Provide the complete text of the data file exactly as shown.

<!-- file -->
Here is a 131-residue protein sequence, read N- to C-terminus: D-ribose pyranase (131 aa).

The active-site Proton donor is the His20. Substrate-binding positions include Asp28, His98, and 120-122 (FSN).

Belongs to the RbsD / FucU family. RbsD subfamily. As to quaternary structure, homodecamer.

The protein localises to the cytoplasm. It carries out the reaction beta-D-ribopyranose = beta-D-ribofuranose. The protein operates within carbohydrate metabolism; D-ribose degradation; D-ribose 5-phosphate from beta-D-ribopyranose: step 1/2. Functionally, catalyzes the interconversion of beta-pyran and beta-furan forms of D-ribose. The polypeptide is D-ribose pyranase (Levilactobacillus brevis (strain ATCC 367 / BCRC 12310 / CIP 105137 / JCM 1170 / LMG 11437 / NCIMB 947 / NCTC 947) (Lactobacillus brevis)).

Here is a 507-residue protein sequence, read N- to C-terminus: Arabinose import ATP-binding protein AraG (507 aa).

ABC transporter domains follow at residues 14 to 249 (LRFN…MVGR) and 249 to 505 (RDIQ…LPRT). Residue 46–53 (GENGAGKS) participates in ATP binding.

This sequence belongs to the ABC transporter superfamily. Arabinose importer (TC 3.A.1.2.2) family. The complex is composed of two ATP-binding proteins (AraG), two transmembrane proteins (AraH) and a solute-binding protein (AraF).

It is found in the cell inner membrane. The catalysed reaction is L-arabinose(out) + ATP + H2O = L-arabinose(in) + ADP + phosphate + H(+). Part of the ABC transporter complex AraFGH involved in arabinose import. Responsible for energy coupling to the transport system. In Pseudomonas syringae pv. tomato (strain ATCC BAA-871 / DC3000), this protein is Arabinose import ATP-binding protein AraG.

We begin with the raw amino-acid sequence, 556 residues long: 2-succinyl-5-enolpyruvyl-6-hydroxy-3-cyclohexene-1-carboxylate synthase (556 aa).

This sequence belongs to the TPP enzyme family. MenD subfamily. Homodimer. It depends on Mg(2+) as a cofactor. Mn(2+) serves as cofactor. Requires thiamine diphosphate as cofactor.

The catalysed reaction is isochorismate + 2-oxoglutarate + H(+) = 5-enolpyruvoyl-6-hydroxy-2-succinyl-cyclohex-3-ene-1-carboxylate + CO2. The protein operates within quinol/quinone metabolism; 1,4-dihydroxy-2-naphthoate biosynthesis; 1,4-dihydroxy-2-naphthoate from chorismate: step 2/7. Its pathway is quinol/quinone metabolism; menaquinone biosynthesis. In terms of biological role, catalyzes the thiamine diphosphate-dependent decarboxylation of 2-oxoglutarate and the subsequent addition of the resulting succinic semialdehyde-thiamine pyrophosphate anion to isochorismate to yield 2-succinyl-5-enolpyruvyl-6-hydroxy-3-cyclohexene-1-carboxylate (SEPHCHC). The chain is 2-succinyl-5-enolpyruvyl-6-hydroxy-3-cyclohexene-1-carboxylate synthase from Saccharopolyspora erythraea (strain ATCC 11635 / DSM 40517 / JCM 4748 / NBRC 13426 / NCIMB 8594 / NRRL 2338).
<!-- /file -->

Here is a 131-residue protein sequence, read N- to C-terminus: D-ribose pyranase (131 aa).

The active-site Proton donor is the His20. Substrate-binding positions include Asp28, His98, and 120-122 (FSN).

Belongs to the RbsD / FucU family. RbsD subfamily. As to quaternary structure, homodecamer.

The protein localises to the cytoplasm. It carries out the reaction beta-D-ribopyranose = beta-D-ribofuranose. The protein operates within carbohydrate metabolism; D-ribose degradation; D-ribose 5-phosphate from beta-D-ribopyranose: step 1/2. Functionally, catalyzes the interconversion of beta-pyran and beta-furan forms of D-ribose. The polypeptide is D-ribose pyranase (Levilactobacillus brevis (strain ATCC 367 / BCRC 12310 / CIP 105137 / JCM 1170 / LMG 11437 / NCIMB 947 / NCTC 947) (Lactobacillus brevis)).

Here is a 507-residue protein sequence, read N- to C-terminus: Arabinose import ATP-binding protein AraG (507 aa).

ABC transporter domains follow at residues 14 to 249 (LRFN…MVGR) and 249 to 505 (RDIQ…LPRT). Residue 46–53 (GENGAGKS) participates in ATP binding.

This sequence belongs to the ABC transporter superfamily. Arabinose importer (TC 3.A.1.2.2) family. The complex is composed of two ATP-binding proteins (AraG), two transmembrane proteins (AraH) and a solute-binding protein (AraF).

It is found in the cell inner membrane. The catalysed reaction is L-arabinose(out) + ATP + H2O = L-arabinose(in) + ADP + phosphate + H(+). Part of the ABC transporter complex AraFGH involved in arabinose import. Responsible for energy coupling to the transport system. In Pseudomonas syringae pv. tomato (strain ATCC BAA-871 / DC3000), this protein is Arabinose import ATP-binding protein AraG.

We begin with the raw amino-acid sequence, 556 residues long: 2-succinyl-5-enolpyruvyl-6-hydroxy-3-cyclohexene-1-carboxylate synthase (556 aa).

This sequence belongs to the TPP enzyme family. MenD subfamily. Homodimer. It depends on Mg(2+) as a cofactor. Mn(2+) serves as cofactor. Requires thiamine diphosphate as cofactor.

The catalysed reaction is isochorismate + 2-oxoglutarate + H(+) = 5-enolpyruvoyl-6-hydroxy-2-succinyl-cyclohex-3-ene-1-carboxylate + CO2. The protein operates within quinol/quinone metabolism; 1,4-dihydroxy-2-naphthoate biosynthesis; 1,4-dihydroxy-2-naphthoate from chorismate: step 2/7. Its pathway is quinol/quinone metabolism; menaquinone biosynthesis. In terms of biological role, catalyzes the thiamine diphosphate-dependent decarboxylation of 2-oxoglutarate and the subsequent addition of the resulting succinic semialdehyde-thiamine pyrophosphate anion to isochorismate to yield 2-succinyl-5-enolpyruvyl-6-hydroxy-3-cyclohexene-1-carboxylate (SEPHCHC). The chain is 2-succinyl-5-enolpyruvyl-6-hydroxy-3-cyclohexene-1-carboxylate synthase from Saccharopolyspora erythraea (strain ATCC 11635 / DSM 40517 / JCM 4748 / NBRC 13426 / NCIMB 8594 / NRRL 2338).